Voyage’s end at an ancient, evergreen land

The Southern Coast, after several hundred kilometres of low-lying sandy shores, reaches Cape St Blaize and curls into a gentle blue bay. The golden sand continues around the bay, punctuated by sleepy river lagoons, but now a high range of mountains comes into view and the sands give way to a gigantic coastal shelf that juts out into the sea.

The mountains are the Outeniquas, and they bring year-round rains to the land at their feet, keeping it constantly emerald green. Where the coastal shelf meets the sea, waves have ground it away into high cliffs of orange-red rock, and here and there have carved coves and inlets. Many a ship has come to grief on this violent shore, and legend has it that a chest of treasure lies caught here in the rocks amid the foaming surf.

A mere 110 kilometres, or one and a half hours drive, from Knysna lies the booming town; Mossel Bay where giant waves relentlessly punish the awesome, towering cliffs that line the southern shore of Cape St Blaize, baring the rock strata and gouging out huge caverns. And yet, just 3 km along the coastline, tucked away around the corner of the cape, the water in the sheltered little cove known as Munro’s Bay is as calm and gentle as an inland lake… which is why this spot was the first landing place of Bartholomeu Dias and his men. Today the calmness of the water in the bay, one of the most sheltered stretches of open sea along the entire southern African coast, attracts thousands of holiday-makers and water sport enthusiasts.

All along the Mossel Bay shore there are beaches sprinkled among the rocks. Even at the very point of Cape St Blaize there is a sandy channel set between two rocky ridges that have long been treated by locals as the town swimming pool – known to all as the ‘Poort’. Travelling around the great bay from here the first major inlet is the harbour, then comes Munro’s Bay, Santos Beach, a string of little beaches separated by rocky ridges and known collectively as Die Bakke, the Pansy Beach and the long golden stretch of Dias Beach, which in summer become the vibrant heart of the holiday town. The coast immediately behind the shore is kept tidy and attractive with green lawns and a succession of neat camping grounds, and caravan sites, interspersed with clusters of luxurious holiday chalets.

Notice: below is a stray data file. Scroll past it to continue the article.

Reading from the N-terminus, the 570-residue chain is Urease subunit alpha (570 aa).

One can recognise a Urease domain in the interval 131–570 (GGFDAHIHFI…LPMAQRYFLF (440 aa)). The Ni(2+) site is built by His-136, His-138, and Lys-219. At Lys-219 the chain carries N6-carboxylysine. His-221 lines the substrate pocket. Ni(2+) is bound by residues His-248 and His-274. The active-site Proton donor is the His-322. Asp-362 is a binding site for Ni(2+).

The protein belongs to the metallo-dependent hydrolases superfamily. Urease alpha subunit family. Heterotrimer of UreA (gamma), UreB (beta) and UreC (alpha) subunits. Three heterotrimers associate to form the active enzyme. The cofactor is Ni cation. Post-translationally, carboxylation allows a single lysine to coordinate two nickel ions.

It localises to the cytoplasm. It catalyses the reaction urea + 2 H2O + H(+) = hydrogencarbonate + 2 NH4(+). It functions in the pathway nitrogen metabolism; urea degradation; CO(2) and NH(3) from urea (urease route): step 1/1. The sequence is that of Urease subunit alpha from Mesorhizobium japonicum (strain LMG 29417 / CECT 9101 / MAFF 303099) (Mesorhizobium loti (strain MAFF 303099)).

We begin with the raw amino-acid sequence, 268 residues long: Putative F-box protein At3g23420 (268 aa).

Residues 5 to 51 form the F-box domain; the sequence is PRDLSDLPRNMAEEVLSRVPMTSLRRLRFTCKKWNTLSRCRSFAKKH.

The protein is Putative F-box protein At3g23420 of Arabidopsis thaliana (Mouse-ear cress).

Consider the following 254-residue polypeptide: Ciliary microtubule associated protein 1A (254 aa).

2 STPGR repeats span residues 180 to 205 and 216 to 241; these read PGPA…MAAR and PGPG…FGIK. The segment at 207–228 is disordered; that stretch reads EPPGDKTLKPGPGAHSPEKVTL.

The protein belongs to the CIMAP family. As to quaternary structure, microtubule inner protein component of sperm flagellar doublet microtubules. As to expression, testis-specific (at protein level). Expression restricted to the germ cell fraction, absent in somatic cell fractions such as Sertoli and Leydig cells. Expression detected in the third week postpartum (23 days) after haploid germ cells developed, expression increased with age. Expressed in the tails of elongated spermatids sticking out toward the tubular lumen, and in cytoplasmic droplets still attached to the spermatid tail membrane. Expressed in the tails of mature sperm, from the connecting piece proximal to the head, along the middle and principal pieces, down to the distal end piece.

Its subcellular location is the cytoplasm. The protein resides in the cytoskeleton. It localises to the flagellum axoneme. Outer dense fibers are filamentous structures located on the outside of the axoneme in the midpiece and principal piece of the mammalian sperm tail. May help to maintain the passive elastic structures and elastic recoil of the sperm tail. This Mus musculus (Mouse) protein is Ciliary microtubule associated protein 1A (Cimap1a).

Anyone tiring of the lovely beaches will find the town itself has much to offer. Its history is well presented in a new museum complex near the old Post Office Tree where Pedro d’Ataide posted South Africa’s first ‘letter’ in 1500. A section of the museum is devoted to maritime history, another to a shell collection with fine specimens gathered from various seashores all over the world.

Also interesting is a drive or walk past the harbour to the Point at Cape St Blaize. You will pass a large number of sturdy stone houses: there are at least 200 of these, many of them built during the last century by immigrant Cornish stonemasons. The majority of the houses in the town are built in ranks that climb up the hillside, with the result that most residents wake in the morning and retire at night to magnificent views out over the little harbour and across the bay to the jagged blue-grey line of the Outeniqua Mountains in the distance. At the Point, directly above the sandy Poort, you will see a cave in the cliff face beneath the Cape St Blaize lighthouse; this was long the home of so-called Strandlopers. From the south side of the cave a narrow footpath zigzags up towards the base of the lighthouse then leads east for several kilometres along the clifftops, offering grand vistas down over the majestic cliffs.

Mossel Bay offers a variety of holiday accommodation and recreational activities. Especially popular is the range of opportunities for the angler, produced by the varied character of the shoreline and the extreme differences in sea conditions; Mossel Bay is also one of South Africa’s leading centres for powerboat fishing.

Recently the development of offshore oil wells in the region has begun to transform what was once a slightly sleepy coastal town into a bustling growth centre, but this is unlikely to mar the appeal of the place for holiday-makers. The town will remain blessed with an attractive blue-sky climate and there are so many beautiful beaches along the shore that they can absorb huge numbers of holiday-makers without being spoilt.